Posted on

What is the Longest River in North America?

What is the Longest River in North America?

North America is a bevy of rivers that turn local ecosystems into thriving communities. Much like the roots on a tree or the blood vessels in our body, rivers create an intricate network of pathways that carry life-sustaining water and food sources to nourish the land we call home. With such an important role in our existence, it’s no surprise that people feel drawn to rivers and are curious to see where they go.

If you’re ready for a journey that sparks your curiosity without ever leaving home, then a hydrological map of some of North America’s longest rivers might be for you.

Let’s take a look at some of the longest and most essential rivers that make excellent decorative and informative hydrological maps:

1. Mississippi River

Clocking in at 2,348 miles, the mighty Mississippi River is the longest river in North America. It begins its journey at Lake Itasca in the northern part of Minnesota before slicing through the midwestern and southern states to reach the Gulf of Mexico. The Mississippi River is often considered a gateway, serving as a noticeable barrier between east coast states and the midwest plains. Popular U.S. cities call the Mississippi River home, including Memphis, St. Louis, and St. Paul.

2. Missouri River

A close second behind the Mississippi River, the Missouri River spans an impressive 2,341 miles. There’s some debate as to which river is actually longer, with many sources saying the Missouri River is technically longer because it feeds into the Mississippi River. Regardless of size, it’s the river’s unique and expansive path that makes it a major part of the North American ecosystem. Starting in Montana, the river winds its way throughout the midwest before merging with Platte River, then continuing east to St. Louis to join the mighty Mississippi River.

3. Yukon River

Slicing through part of the Yukon province and traveling from one side of Alaska to the other, the Yukon River holds historical significance. Traveling 1,982 miles in total, the river was a major player during the Klondike Gold Rush and served as a critical means of transportation. Today, the Yukon River is home to one of the world’s largest salmon runs.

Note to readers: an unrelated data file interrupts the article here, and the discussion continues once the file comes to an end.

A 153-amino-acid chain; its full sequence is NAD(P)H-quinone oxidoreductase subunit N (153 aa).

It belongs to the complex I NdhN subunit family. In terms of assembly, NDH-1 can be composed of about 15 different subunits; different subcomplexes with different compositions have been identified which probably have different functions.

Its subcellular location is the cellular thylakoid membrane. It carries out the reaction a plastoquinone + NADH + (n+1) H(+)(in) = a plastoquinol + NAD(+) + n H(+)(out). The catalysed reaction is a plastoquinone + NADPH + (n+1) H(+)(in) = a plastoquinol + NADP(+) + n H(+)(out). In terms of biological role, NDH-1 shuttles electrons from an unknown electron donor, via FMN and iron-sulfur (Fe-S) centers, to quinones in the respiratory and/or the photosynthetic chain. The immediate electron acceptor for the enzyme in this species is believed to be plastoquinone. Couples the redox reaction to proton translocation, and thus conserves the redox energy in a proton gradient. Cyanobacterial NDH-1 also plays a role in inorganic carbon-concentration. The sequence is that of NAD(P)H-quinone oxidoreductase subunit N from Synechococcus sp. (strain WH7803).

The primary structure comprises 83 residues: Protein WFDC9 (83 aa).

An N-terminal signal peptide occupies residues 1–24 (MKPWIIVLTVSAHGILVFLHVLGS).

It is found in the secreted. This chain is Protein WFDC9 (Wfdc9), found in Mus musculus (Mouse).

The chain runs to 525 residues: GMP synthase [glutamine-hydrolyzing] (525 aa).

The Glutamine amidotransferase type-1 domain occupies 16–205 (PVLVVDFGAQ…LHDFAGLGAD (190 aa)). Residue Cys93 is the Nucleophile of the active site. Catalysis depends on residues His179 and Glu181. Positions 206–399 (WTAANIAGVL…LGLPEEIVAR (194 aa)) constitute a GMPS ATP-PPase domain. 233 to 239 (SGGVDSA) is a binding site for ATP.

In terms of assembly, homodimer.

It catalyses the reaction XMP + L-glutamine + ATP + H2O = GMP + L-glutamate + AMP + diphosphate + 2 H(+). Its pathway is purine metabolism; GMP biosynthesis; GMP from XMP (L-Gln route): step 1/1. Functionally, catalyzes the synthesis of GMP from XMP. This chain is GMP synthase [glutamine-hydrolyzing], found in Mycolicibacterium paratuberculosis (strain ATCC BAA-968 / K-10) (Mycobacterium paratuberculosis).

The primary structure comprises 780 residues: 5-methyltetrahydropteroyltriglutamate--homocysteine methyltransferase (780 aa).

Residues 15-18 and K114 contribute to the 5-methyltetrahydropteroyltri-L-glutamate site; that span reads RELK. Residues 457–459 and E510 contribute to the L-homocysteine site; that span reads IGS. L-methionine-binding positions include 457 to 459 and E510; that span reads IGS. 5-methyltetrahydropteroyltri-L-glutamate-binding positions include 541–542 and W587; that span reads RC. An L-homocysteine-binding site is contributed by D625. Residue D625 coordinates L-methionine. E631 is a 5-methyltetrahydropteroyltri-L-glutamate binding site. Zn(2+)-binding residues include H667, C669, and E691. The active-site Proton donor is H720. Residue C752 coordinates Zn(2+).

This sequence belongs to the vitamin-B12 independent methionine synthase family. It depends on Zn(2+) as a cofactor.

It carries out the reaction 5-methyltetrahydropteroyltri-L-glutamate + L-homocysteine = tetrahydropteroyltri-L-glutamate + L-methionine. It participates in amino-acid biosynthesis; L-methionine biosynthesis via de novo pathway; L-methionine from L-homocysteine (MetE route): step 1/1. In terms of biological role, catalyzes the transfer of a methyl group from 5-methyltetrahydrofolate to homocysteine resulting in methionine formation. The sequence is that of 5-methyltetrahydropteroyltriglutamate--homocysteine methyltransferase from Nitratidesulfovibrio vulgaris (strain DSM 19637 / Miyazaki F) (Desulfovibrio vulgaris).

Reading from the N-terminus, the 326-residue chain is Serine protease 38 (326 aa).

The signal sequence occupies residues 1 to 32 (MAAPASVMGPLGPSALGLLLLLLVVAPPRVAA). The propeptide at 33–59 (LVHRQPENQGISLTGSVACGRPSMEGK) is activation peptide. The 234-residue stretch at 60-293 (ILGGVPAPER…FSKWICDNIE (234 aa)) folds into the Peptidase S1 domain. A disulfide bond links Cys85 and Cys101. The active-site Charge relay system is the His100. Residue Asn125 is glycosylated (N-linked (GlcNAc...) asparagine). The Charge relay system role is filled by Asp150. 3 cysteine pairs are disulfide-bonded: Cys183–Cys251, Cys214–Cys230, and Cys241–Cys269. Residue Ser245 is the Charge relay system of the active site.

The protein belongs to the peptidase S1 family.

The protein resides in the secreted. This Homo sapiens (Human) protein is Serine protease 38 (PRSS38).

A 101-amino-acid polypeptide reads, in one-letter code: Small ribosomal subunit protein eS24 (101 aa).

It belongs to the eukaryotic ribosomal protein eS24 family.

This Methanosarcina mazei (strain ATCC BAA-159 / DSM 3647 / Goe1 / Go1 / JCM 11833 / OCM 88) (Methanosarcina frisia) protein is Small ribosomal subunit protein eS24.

4. Rio Grande

At the total opposite end of North America, the Rio Grande is warmer, shorter, and arguably more famous than its northern counterparts. The Rio Grande is a shared river system between Colorado, New Mexico, Texas, and parts of Mexico. Most notably, the river serves a border between the U.S. and Mexico for much of its 1,885-mile length. There are many towns along the river that have become popular tourist destinations, as well as unspoiled backcountry scenery that’s perfect for a paddling trip.

5. Arkansas River

A tributary of the Mississippi River, the Arkansas River travels 1,469 miles, earning it a spot in the top five longest rivers in North America. Beginning in Colorado, the river crosses into Kansas, Oklahoma, and Arkansas before feeding into the Mississippi River. Major cities along the river that depends on it as a water source include Tulsa, Dodge City, Wichita, and Little Rock.

6. Colorado River

An outdoorsman’s dream, the Colorado River is arguably one of the most scenic rivers in North America. It provides adventure seekers with no shortage of whitewater rafting and paddling opportunities, and is also a favorite site for Grand Canyon visitors. Traveling for 1,450 miles (just a few miles shorter than the Arkansas River), the Colorado River has made its home in five U.S. states and parts of Mexico. Beginning in the Rocky Mountains, the river is partially responsible for shaping the Grand Canyon as we know it today, as well as the iconic Horseshoe Bend in Arizona.

Explore North America’s Rivers with a Hydrological Map

Image of the longest river in United States

Rivers have literally shaped our country, both in terms of physical geography and also the towns and cities in which we live. Our ancestors often chose waterfront locations to start building cities to ease the process of watering crops, raising livestock, and even create transportation systems between other river cities. These practices still continue to this day and serve as reminders of the early days of our society.

Explore the rivers of North American with a custom hydrological map from Positive Prints. Our unique design tools use the latest GIS mapping data to make authentic replications of North American river systems and give you greater insight into where our rivers come from, and where they’re going.

You can choose a map to reflect the rivers that interest you, whether it’s a map of all the rivers in your favorite state (e.g., hydrological map of Mississippi) or whole US hydrological map. It’s a fun, unique gift for yourself or the outdoor adventurer in your life.